It’s a process that gives experts and leaders the autonomy they need to implement creative and pragmatic solutions and then communicate the results of those decisions and move quickly in doing so. Our clients who had that kind of process in place moved quickly, and they were quickly able to make critical decisions that put them ahead of the pack. There were a ton of leadership challenges we saw from a crisis and continuity standpoint during COVID, that there was no real plan or playbook we could pull out for this situation, that we faced early in 2020 a significant amount of uncertainty and just sheer unpredictability on what was going to happen. We had a fearful workforce, we had shaky economic foundations, and we had a customer base and a consumer marketplace that simply bordered on panic. So if we accept the fact that we had no plan for this crisis, companies who understood how to collaborate and communicate, set priorities through their crisis management process, who knew how to develop solutions, and then execute upon those solutions, fared better than other organizations did as we moved through the pandemic.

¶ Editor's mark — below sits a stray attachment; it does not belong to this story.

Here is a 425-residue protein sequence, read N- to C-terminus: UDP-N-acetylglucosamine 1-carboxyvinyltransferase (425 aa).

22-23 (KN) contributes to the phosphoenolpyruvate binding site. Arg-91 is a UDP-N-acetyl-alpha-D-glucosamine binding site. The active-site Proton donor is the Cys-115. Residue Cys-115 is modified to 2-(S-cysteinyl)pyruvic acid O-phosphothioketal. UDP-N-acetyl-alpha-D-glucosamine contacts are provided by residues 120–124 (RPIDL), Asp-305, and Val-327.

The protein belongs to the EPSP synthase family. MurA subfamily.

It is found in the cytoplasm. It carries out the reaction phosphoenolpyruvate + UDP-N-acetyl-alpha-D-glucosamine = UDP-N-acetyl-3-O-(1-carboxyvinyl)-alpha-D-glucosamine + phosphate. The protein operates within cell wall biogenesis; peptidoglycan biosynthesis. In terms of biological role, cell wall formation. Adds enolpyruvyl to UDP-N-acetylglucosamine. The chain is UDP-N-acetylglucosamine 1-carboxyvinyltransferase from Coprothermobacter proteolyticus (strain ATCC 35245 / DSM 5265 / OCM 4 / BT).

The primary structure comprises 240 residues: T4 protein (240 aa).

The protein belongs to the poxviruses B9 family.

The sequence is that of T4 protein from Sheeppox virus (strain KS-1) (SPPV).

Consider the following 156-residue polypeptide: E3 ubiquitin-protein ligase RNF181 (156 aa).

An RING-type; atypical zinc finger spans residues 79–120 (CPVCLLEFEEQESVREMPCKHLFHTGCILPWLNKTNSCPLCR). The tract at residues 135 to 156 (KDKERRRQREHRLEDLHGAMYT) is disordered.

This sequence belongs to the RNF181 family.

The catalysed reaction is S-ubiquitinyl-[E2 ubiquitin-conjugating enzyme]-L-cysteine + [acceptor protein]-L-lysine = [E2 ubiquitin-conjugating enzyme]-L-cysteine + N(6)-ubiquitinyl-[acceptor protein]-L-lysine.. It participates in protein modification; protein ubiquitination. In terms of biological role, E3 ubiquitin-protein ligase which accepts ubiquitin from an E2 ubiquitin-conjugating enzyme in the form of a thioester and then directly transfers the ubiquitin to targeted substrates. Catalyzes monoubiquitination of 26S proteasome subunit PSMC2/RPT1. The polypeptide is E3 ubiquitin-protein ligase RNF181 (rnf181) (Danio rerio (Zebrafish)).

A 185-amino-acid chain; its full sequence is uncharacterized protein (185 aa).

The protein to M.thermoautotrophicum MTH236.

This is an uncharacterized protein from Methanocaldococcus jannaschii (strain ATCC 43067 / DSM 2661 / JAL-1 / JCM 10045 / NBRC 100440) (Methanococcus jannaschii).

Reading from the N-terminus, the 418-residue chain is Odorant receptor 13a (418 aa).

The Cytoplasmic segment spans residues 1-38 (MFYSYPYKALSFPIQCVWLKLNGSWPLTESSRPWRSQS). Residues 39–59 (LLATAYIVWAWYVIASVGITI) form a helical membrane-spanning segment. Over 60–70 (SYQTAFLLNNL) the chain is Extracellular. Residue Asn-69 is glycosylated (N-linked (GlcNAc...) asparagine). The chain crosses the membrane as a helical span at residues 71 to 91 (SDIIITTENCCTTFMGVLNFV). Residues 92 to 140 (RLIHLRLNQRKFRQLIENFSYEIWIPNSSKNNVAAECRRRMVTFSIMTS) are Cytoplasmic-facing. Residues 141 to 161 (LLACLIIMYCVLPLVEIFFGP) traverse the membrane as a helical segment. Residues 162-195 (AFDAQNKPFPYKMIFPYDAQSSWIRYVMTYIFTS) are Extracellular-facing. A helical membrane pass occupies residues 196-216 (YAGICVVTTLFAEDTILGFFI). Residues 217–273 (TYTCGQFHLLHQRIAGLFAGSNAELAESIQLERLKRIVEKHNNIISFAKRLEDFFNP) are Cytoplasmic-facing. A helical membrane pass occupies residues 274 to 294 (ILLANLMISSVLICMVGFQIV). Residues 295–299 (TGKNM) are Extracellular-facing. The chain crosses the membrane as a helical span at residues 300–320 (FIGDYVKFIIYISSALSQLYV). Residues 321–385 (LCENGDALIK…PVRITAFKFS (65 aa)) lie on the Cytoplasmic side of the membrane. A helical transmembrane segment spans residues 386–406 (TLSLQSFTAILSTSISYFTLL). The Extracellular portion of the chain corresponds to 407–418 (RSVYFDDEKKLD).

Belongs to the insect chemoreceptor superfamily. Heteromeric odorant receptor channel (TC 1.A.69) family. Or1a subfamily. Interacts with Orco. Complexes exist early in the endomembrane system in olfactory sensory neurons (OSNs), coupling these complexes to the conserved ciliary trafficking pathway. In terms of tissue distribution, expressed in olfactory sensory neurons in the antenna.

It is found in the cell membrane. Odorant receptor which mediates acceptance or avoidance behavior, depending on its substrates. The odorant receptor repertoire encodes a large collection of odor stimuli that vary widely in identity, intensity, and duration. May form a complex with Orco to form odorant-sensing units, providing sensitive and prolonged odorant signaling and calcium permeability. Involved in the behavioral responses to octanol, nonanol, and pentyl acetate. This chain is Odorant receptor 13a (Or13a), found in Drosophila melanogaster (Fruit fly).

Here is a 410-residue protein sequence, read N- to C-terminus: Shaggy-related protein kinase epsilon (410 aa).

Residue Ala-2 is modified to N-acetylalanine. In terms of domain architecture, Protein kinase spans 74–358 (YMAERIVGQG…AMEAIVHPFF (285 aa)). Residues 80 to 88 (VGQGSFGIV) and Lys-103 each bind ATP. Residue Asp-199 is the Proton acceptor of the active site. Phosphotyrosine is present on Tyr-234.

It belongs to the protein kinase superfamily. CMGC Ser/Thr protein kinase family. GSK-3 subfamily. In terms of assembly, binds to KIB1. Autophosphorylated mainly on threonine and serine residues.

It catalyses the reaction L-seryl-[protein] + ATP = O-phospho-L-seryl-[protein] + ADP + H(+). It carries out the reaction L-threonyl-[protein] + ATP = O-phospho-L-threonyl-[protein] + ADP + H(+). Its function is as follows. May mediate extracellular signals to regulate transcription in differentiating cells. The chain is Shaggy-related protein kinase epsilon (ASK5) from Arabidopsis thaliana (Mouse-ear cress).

The pandemic taught us a number of things about, I think, current and future challenges related to work, that working remotely, working in a hybrid manner now, as a lot of us are, or coming back to the office in 2020, that these really gave us some new team structures for working remotely. And they set some new rules for this workplace on how to lead remotely. And we’re going to find, and I think we have found, that how some individuals led in the past are not going to translate to this new remote hybrid environment that we’re in. I worked with some leaders in my own past that really struggled with remote employees. They needed to see you in your seat, in your cubicle, in your office, in order to feel comfortable that you were getting the work done, and their whole process of collaboration and communication and coaching and follow up was based on being in the office with you.